What Do You Want to Be When You Grow Up?
Do you remember being a kid and being asked what you wanted to be when you grew up? My answers changed over time from a mailman (I created quite a post office using junk mail), a cartographer (I rode my bike through our neighborhood and drew maps on computer paper my dad brought home from work), a spy (I snuck around the house and traced copies of my parents’ signatures), and a chemist (because who doesn’t want to use all that cool glassware?). As we get older, we ask college students what they plan to study and are unsurprised when their major changes a time or two before graduation.
Early in life we have no problem dreaming, making a plan, and then modifying that plan as situations change and interests transition to something new, but when was the last time we as adults took the time to sit down, dream a little, and then plan for the future? If we’re not careful, our life can turn into transferring last year’s important dates onto a new calendar for the coming year rather than setting the stage for epic accomplishments. I’m wondering if perhaps it’s time to allow for some amazing possibilities without abandoning key responsibilities of our job as a leaders of science learning.
Effort versus Impact
Are you tackling the things that will make a notable difference, or are you spending your time on small things that don’t create big results? That’s the idea behind the “Effort versus Impact Matrix.” You can do a quick Google search to see some examples, but the short story is to write each of your tasks on sticky notes and then classify them based on how hard they are to implement and what kind of change they can cause. The ultimate idea is to put in the least effort to cause the biggest impact. Of course there are some tasks such as writing test questions and ordering equipment that carry on no matter what, but there are usually a few items with a little wiggle room. You may even find some items that could be delegated to someone else. Believe it or not, we don’t have to do it all.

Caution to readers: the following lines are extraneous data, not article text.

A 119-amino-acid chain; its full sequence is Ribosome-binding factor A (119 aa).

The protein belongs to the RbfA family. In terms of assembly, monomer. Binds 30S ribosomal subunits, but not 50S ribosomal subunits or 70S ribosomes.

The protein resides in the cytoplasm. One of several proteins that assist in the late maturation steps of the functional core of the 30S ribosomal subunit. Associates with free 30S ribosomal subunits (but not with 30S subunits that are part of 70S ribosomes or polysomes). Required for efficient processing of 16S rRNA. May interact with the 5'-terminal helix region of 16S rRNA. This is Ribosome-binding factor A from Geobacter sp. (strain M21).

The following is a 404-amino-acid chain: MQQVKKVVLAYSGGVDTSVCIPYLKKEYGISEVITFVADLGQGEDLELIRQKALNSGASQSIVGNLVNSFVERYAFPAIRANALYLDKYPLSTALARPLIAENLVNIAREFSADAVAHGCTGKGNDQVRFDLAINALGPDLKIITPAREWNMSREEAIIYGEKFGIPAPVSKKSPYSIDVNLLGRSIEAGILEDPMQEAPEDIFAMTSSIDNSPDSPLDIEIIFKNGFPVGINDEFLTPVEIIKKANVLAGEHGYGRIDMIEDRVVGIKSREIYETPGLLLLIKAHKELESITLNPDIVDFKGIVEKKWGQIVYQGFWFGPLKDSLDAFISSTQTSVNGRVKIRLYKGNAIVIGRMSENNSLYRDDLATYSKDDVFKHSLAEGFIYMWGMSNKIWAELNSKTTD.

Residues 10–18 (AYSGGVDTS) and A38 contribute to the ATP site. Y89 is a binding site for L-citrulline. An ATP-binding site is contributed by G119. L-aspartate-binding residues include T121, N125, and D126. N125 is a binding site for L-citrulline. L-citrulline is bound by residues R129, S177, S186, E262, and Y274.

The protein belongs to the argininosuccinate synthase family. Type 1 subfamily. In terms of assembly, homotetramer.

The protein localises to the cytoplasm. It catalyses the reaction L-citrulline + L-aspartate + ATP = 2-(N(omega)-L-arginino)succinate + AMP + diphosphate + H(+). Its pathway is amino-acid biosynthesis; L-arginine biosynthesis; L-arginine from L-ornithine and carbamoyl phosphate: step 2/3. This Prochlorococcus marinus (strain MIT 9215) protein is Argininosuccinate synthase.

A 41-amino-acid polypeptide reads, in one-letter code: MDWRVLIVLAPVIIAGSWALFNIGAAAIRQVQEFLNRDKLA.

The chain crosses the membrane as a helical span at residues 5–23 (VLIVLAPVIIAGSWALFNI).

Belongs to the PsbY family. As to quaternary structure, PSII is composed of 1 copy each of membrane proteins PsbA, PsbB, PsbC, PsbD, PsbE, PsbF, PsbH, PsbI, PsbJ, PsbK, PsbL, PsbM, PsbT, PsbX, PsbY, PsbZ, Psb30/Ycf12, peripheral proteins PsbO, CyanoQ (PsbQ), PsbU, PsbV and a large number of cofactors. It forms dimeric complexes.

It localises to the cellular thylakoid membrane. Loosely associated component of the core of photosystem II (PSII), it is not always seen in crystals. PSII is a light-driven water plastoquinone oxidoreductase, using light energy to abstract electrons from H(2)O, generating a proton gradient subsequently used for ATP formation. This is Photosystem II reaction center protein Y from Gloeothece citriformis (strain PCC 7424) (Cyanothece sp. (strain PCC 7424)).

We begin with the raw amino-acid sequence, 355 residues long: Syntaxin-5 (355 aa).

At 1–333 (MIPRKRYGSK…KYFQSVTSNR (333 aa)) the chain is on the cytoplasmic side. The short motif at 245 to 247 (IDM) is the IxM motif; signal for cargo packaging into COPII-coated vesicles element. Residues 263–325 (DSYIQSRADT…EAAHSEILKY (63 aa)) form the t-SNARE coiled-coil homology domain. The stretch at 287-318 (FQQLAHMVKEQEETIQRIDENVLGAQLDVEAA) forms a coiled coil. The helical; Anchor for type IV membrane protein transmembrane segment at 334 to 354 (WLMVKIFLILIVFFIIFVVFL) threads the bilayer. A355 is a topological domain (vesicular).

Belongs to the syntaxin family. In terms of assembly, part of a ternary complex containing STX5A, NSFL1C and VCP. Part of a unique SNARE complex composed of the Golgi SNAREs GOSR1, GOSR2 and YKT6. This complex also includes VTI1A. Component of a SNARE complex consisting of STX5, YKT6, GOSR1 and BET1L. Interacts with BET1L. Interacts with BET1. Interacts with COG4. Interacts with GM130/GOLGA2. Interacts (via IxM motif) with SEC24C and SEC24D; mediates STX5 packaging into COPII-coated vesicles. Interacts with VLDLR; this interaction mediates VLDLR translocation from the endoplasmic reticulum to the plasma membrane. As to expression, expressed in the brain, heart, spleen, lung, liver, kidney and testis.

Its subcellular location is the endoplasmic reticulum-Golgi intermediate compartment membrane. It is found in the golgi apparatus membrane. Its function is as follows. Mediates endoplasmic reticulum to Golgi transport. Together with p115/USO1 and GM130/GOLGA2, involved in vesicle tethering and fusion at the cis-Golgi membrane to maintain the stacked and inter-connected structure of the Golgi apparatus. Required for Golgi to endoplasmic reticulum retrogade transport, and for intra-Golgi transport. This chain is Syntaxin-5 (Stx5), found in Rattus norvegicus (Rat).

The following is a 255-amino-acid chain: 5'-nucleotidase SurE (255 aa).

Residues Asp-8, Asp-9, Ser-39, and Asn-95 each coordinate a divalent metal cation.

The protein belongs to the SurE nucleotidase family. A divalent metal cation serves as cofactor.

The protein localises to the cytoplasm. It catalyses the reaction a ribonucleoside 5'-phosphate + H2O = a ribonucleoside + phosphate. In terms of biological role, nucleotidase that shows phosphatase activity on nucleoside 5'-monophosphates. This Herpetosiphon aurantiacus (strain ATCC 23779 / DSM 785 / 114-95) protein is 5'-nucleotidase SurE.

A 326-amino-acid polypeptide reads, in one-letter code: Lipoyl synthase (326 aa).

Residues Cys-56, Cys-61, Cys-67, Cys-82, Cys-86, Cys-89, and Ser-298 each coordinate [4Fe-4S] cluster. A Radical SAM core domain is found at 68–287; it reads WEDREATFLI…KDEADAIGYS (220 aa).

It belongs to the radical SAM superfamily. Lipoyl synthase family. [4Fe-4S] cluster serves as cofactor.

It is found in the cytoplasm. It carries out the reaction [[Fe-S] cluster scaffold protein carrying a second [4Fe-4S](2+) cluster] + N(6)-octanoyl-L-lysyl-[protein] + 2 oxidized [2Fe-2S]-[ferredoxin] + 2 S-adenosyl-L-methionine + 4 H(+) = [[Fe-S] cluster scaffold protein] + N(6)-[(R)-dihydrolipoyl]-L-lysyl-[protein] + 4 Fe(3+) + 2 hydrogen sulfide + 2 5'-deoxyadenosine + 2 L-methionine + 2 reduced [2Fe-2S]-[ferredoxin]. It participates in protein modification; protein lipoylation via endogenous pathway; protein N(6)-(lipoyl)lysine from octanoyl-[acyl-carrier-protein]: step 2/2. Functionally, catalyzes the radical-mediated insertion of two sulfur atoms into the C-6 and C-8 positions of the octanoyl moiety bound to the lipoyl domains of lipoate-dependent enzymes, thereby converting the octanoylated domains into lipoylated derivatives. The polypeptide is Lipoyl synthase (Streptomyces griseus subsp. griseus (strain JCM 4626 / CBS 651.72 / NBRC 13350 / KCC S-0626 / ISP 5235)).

Create something to look at that causes you to smile and say, “Yep, that sums up what I’m all about and what I’d like to be.” It might be quotes, pictures, articles, or other objects. It could be in a notebook, on an electronic device, or even on a board suitable for framing. You may be surprised by the things your board says about you, even if you think you know yourself well.
Checking in with Yourself
Make appointments with yourself and mark them on your calendar to reflect on what is taking up most of your time, what you are proud of, and what is currently causing you to pull out your hair. Imagine enjoying a beverage with yourself each Friday to take a look back and maybe even a look forward to what is coming up in the near future. If you’re into journaling, write down your reflections and then read them sequentially at the end of the school year. You just may reveal a picture you never imagined.
No matter how old you are, it’s never too late to “change your major” by reinventing yourself, what you do, and how you do it. I think there are many of us who are still deciding what we’d like to be as we grow up, and isn’t that the beauty of being a lifelong learner?
If you’re game for looking ahead, join us for our next few posts to dig into purposeful planning, looking at data, and finding ways to equip teachers to do great things in the science classroom. We’ll save you a seat.